It is eleven thirty. I hear his voice: “Come here!” He now has three new drawings there. The one with  the number VIII shows a flower made of half a dozen hands growing in a circle on a green stem; the pistil red, brown, and yellow.
“Now you get it,” he says. “You can see that this is a flower, and that those are hands. And if you can’t get that, you never will. Right. Off with you, I must carry on.”
. . . At twelve twenty he calls me again. He has reached number XIV. The hands are becoming increasingly beautiful, and thus the flower as well. The colors symbolizing the races have been dropped: now the whole thing is in green and red and yellow and blue.
. . . When he calls me back again it is fifteen forty: so all in all he’s been drawing for about six hours. He has used different paper: the sheets are larger, thicker, and the drawings themselves more   finished. Picasso picks them up one by one and props them up on a chair. He looks at them, not without curiosity.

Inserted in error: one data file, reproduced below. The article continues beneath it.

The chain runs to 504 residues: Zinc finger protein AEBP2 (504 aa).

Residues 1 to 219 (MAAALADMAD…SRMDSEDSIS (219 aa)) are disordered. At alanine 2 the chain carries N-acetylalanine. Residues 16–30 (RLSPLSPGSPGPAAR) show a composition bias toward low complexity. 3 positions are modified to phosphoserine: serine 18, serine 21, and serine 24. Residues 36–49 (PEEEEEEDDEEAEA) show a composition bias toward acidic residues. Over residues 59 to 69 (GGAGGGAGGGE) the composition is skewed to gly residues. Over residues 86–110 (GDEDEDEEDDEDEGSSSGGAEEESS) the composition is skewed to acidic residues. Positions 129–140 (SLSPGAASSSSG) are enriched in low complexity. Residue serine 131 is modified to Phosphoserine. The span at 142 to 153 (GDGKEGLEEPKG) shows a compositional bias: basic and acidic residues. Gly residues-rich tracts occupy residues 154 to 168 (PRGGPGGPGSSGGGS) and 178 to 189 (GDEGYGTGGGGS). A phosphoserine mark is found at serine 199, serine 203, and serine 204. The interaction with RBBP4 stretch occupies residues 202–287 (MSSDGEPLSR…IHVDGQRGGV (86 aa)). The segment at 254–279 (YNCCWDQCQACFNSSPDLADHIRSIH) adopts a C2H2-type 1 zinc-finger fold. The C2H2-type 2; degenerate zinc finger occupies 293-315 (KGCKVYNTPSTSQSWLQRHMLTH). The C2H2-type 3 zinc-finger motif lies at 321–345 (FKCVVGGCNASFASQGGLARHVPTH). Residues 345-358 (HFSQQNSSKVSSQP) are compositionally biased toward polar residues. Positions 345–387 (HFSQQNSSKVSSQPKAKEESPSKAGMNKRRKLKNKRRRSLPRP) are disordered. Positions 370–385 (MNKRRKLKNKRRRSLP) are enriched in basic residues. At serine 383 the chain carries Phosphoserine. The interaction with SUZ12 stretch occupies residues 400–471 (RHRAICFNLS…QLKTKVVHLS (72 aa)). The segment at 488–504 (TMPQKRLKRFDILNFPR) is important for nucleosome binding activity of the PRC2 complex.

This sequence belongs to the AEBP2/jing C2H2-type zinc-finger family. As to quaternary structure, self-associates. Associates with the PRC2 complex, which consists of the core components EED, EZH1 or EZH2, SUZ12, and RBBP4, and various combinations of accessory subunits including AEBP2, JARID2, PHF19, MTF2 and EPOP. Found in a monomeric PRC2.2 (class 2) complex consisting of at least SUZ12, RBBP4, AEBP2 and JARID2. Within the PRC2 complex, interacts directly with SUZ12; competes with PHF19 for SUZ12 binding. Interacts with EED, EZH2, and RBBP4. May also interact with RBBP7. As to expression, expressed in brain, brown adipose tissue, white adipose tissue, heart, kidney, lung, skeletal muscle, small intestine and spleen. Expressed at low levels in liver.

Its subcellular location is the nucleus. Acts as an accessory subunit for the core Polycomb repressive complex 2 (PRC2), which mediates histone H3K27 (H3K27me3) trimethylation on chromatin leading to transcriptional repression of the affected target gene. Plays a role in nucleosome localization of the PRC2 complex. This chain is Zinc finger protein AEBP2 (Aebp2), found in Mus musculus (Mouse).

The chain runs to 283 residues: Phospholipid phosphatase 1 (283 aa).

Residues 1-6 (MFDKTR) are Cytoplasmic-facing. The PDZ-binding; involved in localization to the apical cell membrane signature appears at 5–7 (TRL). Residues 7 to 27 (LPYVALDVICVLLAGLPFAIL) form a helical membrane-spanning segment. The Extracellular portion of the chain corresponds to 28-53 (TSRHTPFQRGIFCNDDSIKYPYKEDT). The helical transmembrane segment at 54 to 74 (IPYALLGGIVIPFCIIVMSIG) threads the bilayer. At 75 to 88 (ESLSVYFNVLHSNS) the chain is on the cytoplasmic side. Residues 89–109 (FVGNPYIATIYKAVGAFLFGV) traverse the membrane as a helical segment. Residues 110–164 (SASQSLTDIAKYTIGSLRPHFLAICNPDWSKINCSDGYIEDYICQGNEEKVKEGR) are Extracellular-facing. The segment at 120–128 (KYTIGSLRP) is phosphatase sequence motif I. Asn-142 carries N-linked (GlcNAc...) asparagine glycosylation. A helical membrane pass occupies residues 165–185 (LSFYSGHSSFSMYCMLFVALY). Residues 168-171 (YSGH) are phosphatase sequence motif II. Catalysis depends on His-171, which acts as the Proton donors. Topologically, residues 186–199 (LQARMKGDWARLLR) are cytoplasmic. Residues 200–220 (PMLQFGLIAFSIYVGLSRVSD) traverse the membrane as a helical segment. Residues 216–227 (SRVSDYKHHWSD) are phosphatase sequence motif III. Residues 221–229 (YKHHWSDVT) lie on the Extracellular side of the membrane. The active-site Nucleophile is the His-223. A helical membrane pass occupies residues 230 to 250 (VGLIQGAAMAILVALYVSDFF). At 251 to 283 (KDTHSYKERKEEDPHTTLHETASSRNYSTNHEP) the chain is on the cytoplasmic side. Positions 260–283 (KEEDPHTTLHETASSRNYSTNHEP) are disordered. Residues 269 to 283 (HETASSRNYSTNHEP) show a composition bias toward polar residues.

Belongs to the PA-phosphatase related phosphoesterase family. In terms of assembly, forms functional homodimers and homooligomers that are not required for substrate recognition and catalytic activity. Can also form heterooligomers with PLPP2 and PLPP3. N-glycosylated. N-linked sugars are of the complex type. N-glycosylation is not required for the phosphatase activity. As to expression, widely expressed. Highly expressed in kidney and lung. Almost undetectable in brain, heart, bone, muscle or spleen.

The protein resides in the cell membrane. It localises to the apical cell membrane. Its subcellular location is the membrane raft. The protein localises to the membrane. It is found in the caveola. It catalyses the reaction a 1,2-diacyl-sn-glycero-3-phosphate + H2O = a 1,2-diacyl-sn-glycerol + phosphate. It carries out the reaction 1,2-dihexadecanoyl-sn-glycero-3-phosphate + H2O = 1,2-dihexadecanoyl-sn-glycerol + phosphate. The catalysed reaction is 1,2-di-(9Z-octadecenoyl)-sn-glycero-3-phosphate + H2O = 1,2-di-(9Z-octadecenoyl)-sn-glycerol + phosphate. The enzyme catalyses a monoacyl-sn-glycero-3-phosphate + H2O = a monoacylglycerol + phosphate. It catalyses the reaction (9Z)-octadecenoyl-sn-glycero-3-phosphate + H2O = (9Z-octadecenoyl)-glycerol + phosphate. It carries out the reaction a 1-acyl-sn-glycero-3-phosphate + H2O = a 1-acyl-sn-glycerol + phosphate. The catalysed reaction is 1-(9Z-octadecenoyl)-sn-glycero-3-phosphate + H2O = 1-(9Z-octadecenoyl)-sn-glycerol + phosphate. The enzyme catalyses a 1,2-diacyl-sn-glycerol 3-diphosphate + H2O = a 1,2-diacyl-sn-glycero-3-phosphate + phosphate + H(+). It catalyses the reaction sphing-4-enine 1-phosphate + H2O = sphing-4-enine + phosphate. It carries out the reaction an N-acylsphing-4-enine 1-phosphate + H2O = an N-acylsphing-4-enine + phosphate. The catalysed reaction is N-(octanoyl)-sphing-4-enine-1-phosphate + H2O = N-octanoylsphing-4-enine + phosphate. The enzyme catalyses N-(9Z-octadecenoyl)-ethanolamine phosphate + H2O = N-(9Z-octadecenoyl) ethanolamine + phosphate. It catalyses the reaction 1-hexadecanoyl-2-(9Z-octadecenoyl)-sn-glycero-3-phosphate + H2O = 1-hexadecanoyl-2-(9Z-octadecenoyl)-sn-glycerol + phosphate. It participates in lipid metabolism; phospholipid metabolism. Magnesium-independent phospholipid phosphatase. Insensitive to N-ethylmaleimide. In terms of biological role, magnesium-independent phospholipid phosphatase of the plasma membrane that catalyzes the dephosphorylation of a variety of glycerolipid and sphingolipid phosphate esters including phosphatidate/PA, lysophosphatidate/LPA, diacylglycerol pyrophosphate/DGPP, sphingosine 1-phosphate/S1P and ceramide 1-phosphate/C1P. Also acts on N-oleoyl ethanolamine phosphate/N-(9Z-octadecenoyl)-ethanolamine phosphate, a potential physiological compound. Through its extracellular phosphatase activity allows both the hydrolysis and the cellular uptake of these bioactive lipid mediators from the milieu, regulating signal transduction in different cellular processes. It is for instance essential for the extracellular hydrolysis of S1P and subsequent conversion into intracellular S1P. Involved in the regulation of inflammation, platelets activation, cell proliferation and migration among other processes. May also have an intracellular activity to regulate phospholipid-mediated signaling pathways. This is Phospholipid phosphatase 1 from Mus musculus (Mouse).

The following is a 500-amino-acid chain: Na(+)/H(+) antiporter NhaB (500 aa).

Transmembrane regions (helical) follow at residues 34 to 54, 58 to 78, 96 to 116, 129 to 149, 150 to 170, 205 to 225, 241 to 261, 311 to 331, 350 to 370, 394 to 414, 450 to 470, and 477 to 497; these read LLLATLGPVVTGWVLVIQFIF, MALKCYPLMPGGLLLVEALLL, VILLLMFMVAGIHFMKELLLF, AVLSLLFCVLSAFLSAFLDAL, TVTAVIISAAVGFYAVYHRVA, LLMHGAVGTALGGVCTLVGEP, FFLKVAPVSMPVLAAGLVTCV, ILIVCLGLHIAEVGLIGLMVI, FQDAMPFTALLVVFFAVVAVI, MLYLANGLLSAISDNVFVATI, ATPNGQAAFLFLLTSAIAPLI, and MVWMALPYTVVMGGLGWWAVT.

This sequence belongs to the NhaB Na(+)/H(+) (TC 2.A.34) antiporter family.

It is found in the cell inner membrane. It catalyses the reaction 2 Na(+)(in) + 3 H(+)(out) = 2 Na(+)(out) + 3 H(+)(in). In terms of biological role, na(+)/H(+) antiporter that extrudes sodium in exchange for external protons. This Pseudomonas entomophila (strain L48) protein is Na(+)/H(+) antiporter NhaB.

. . . I’m waiting for the drawing at which Picasso’s guardian angel said,
“Enough!” as he finished it.
It bears the number XXI; of the twenty-one drawings he has attempted today, it is the sparsest. Picasso studies it attentively, as if trying to make out what could have prompted the guardian angel to intervene. Because even angels make mistakes, and it is so easy and tempting to spend one’s life drawing flowers and hands. “I hadn’t even noticed,” he says, “that there are six hands in this flower, like the six streams in the film. Now I’ll sign it for you.”
He dips a quill into the Chinese ink, writes “Picasso,” asks, “What’s the date?”
“The 20th of September 1955”
He writes under his name: “20.9.55

Like many fellow French intellectuals, Picasso joined the Communist Party in 1944. Yet unlike most of them, he never resigned from it until his death in 1973. He put his signature to party appeals, designed posters, donated generously, toasted Stalin on his birthday or portrayed him as a young man (which sparked indignation), and above all he drew countless doves, the Communist symbol of peace. Although he did not like traveling, he went abroad to take part in the meetings of the peace movement. Yet he never came to Germany. The Communist Party was banned in the Federal Republic in 1956. While Picasso’s engagement was regarded there as a fad, he for his own part stressed that politics and art belong together because the artist lives not in art but the world.